Date Comparison in VBA

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VBA stores a date as the number of days since December 30, 1899.
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Comparing dates in Microsoft Visual Basic for Applications is no different than comparing any other data type. The values you compare must be of type "Date." You can use the standard comparison operators: "<" for "less than"; "<=" for "less than or equal to"; ">" for "greater than"; ">=" for "greater than or equal to"; "=" for "equal to"; and "<>" for "not equal to." You can also use two comparison operators, "Is" and "IsNot."


VBA Date Type

It's helpful to remember how VBA stores date values in memory when you compare dates. A date is stored as a double-precision floating point number, or a Double. The long integer portion is the number of days, positive or negative, since December 30, 1899. The decimal portion is the amount of time that has elapsed since midnight. A date with no time has its decimal portion set to zero. For example, May 1, 1967 is stored as 24593.0. This means that when VBA compares two dates, it's actually comparing two numbers that represent days.


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Character String Vs. Date

When you compare dates in VBA, you must ensure that the values you compare have a "Date" type and are not character strings. For example, the character string "05/01/1999" is less than the character string "12/31/1900" because "05" comes before "12." Convert a character string to a date type using the "CDate" function, for example, "CDate(TextBox.Value)".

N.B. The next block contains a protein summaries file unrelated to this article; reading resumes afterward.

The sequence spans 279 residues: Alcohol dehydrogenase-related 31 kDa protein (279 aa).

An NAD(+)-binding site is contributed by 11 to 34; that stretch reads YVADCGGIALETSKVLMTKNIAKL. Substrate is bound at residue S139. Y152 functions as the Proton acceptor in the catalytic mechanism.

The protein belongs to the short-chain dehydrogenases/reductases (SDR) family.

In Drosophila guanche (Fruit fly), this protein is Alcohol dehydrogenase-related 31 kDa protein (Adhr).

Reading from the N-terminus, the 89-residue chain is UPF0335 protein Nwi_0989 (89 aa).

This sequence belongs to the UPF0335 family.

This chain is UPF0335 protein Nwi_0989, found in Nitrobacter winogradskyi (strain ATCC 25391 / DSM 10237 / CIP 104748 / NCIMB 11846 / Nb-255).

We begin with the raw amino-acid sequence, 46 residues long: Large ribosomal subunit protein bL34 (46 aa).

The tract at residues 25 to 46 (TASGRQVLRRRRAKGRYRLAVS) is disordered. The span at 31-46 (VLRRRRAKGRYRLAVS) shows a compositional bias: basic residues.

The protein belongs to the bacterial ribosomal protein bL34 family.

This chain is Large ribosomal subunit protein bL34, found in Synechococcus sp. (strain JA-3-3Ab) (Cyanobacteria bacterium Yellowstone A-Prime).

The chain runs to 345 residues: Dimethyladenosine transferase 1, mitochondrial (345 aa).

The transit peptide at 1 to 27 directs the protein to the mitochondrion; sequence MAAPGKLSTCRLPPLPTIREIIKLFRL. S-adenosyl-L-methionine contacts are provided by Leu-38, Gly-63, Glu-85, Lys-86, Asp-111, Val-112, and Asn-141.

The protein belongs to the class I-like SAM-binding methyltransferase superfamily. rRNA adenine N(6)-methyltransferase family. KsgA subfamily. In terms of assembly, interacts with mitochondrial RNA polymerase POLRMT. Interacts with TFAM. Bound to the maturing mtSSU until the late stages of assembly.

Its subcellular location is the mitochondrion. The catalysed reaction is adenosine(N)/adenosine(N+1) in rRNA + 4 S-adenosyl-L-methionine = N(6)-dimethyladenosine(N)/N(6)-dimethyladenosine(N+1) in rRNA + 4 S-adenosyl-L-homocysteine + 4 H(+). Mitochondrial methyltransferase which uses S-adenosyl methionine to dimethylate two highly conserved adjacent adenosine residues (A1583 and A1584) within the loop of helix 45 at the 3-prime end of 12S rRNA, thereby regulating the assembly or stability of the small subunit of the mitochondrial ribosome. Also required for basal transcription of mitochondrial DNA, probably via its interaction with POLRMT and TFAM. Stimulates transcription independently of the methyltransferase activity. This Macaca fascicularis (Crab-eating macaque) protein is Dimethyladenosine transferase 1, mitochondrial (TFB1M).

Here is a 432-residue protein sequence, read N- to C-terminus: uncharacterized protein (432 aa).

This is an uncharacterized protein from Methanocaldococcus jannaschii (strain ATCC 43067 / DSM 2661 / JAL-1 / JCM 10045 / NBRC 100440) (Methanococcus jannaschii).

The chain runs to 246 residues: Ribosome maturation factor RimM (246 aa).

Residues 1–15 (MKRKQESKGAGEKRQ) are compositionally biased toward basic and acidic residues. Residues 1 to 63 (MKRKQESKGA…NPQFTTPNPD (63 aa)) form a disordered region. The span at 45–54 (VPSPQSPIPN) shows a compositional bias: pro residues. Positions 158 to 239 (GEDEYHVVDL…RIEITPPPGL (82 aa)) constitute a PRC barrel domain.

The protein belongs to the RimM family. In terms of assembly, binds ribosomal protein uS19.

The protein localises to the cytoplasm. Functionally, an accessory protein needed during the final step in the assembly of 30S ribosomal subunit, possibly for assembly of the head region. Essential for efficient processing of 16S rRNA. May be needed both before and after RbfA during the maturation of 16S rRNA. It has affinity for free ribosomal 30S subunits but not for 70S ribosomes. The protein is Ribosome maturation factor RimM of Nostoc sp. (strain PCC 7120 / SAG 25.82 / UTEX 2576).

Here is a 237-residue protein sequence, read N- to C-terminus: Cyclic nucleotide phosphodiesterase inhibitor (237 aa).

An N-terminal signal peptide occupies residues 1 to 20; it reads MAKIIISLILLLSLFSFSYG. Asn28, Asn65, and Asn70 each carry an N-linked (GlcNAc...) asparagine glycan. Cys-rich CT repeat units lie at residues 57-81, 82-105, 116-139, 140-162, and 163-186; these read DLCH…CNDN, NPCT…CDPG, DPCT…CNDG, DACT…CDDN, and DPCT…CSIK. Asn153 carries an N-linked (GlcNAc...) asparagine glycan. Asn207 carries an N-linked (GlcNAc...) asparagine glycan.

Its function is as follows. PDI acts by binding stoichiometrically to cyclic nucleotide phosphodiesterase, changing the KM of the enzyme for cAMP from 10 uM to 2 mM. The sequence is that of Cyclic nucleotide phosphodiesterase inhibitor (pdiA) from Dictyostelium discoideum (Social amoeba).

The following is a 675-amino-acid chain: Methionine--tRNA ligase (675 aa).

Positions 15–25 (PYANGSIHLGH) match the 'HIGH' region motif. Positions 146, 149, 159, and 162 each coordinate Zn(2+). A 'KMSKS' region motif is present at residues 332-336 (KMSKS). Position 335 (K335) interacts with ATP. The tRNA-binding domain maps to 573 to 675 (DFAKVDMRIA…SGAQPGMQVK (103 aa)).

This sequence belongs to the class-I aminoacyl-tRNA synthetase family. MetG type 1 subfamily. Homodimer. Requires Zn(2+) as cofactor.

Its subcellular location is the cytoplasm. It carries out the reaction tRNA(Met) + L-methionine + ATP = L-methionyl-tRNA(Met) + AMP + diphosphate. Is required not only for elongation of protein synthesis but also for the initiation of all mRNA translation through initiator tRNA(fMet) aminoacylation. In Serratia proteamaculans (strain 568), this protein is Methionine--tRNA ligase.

Helpful Functions

In addition to CDate(), there are other helpful functions you might use when comparing dates. The "Date()" function provides today's date as a Date value. The "Now()" function provides today's date and time as a Date value. Because the Date data type also includes a time component, you can extract only the date portion of a variable when comparing dates by using the "DateValue()" function, for example, "If submission > DateValue(deadline) Then ..."



Date Arithmetic

Because a date is stored as the number of days since December 30, 1899, you can include date arithmetic when comparing dates in VBA. For example, if a ticket expires three days after it was purchased, you can check for an expired ticket with VBA code similar to the following:

Public Function expired(purchase as Date) As Boolean expired = False If purchase+3 > Date() Then expired = True End If End Function




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